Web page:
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Where should I start learning
how to taste wine?

How do you teach people how to taste wine? Where should I start?

These were the questions that John Ennis asked me during a conversation we had for an episode of AigoraCast, his podcast.

John was curious about my reconversion from being a Corporate researcher to running an online education platform dedicated to change the way people learn how to taste wine by adopting proven sensory science principles.

How to learn how to taste wine

Let me reply with another question:
What is your purpose? 

Why do you want to learn to taste wine? 

I often hear the following aspirations as a response.

  • You want to confidently identify wine aromas and tastes that you like or don’t like, so you can learn the wine styles that you enjoy the most.

  • You are curious and want to identify wine aromas and tastes to understand where they come from: the grape varieties, the winemaking process.

  • You love wine and want to work in this industry: you train to obtain a professional certification that will open opportunities to work in the wine industry or the hospitality industry.


       Whatever is your answer, it all starts by understanding:

  • How your senses of smell and taste work;

  • How you built your aroma memories from your experience growing up and to this day;

  • How you need to retrain your brain to connect your wine aroma perceptions with the aroma source;

  • How important it is to practice consistently.

Introducing Wine Aroma Description Essentials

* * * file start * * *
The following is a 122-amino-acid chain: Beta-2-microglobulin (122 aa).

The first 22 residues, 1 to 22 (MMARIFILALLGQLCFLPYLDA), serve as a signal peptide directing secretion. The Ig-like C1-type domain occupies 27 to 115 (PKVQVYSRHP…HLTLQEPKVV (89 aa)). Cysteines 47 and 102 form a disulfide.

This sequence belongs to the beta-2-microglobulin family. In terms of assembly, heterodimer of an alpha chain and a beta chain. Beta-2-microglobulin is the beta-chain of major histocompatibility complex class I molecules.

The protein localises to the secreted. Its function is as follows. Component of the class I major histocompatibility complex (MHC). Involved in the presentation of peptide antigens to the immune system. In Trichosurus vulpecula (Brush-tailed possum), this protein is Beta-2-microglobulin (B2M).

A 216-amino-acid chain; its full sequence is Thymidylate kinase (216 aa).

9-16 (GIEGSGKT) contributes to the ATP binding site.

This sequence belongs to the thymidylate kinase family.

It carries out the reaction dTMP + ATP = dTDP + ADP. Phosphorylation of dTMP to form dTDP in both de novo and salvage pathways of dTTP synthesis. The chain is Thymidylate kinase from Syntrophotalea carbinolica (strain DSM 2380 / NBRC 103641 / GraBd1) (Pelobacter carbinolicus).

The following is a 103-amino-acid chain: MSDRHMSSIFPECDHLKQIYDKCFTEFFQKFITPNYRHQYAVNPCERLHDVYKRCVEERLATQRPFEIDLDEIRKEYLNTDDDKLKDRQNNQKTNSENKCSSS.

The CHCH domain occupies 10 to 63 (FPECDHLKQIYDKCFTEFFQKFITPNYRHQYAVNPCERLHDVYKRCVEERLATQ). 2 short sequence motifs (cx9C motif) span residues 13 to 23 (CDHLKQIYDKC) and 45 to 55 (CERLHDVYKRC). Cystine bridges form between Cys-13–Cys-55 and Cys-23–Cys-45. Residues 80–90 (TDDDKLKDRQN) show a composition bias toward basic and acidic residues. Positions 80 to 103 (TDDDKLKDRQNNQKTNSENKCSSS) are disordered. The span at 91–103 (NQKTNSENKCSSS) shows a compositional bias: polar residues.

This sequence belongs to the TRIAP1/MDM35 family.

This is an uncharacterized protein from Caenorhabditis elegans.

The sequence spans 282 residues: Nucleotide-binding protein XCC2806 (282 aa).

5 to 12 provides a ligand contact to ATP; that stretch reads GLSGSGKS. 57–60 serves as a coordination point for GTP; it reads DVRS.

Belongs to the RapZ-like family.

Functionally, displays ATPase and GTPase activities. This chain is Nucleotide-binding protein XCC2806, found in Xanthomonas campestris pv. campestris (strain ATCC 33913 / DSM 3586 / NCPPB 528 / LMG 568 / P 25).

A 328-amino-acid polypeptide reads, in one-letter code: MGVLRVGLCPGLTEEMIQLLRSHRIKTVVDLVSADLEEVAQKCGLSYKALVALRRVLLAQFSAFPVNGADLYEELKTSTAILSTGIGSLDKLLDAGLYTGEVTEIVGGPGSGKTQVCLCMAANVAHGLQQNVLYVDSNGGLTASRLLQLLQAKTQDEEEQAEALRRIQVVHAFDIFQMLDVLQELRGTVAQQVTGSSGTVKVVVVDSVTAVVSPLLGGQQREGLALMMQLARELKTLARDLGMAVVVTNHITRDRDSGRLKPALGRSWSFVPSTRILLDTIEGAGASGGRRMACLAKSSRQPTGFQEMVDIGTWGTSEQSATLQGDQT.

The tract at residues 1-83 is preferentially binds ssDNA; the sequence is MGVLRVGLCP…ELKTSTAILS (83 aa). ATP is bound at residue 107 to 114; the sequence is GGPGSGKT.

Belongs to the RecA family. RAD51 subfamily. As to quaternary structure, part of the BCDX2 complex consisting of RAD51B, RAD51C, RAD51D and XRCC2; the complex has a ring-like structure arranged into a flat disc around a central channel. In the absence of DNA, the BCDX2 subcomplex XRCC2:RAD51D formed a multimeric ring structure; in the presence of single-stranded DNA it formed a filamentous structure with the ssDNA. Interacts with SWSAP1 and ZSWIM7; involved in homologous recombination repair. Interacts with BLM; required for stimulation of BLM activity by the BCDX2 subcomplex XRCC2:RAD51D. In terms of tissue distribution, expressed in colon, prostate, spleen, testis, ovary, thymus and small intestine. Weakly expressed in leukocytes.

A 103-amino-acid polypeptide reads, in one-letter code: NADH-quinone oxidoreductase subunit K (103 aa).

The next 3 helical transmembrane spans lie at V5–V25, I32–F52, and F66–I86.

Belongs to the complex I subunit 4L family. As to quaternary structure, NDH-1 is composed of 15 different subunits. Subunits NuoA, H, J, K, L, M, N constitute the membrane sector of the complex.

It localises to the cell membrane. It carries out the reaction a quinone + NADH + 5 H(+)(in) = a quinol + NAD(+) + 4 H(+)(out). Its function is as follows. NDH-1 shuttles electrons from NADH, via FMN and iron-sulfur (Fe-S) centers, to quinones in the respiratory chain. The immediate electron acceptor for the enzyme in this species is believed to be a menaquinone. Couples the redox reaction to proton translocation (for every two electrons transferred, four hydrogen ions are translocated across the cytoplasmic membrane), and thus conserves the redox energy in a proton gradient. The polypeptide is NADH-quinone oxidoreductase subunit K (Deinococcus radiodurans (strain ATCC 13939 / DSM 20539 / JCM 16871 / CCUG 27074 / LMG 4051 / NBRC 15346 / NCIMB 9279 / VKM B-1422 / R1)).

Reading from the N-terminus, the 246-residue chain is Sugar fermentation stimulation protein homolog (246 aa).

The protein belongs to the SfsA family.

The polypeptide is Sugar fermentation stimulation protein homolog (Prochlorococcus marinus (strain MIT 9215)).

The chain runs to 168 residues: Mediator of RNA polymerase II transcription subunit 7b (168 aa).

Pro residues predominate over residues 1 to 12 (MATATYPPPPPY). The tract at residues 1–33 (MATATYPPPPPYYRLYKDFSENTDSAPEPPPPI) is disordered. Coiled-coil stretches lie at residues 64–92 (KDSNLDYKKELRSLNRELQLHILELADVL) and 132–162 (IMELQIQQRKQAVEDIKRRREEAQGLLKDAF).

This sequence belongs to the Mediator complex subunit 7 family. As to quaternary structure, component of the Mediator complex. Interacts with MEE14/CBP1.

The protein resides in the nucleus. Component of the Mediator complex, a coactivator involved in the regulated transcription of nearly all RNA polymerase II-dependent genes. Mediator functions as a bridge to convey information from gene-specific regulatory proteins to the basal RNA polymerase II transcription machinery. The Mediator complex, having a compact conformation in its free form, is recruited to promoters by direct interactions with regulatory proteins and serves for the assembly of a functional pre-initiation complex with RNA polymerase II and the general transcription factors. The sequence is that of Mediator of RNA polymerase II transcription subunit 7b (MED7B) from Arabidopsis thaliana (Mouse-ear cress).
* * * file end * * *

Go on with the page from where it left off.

At the end of October, ten people signed up to become founding members of Wine Aroma Description Essentials, an online course I wanted to pilot before launching it in January 2021.

While the course focus was on aroma specifically, their learning journey enabled them to understand how they senses work and how to use them more efficiently to taste and describe wines precisely. They also learn to practice with homemade aroma standards to get familiar with new sensations and memorize them. There were a few Ah Ah moments, as shared on these testimonials.

“Words sometimes outrun the reality of tasting. Sensations are inevitable products of experience and physical variations in our senses, which we can educate with attention and openness to new experiences. “

"There are no wrong answers. I must encode aromas for subsequent detection--requires practice. So I need to learn how to practice well so I can learn aromas efficiently.”

Thanks to the founding members feedback, the course is under revision to be up for welcoming a new student cohort in January 2021. 

If you'd like to be kept informed when the course becomes available, join the waiting list below.

Published December 12, 2020

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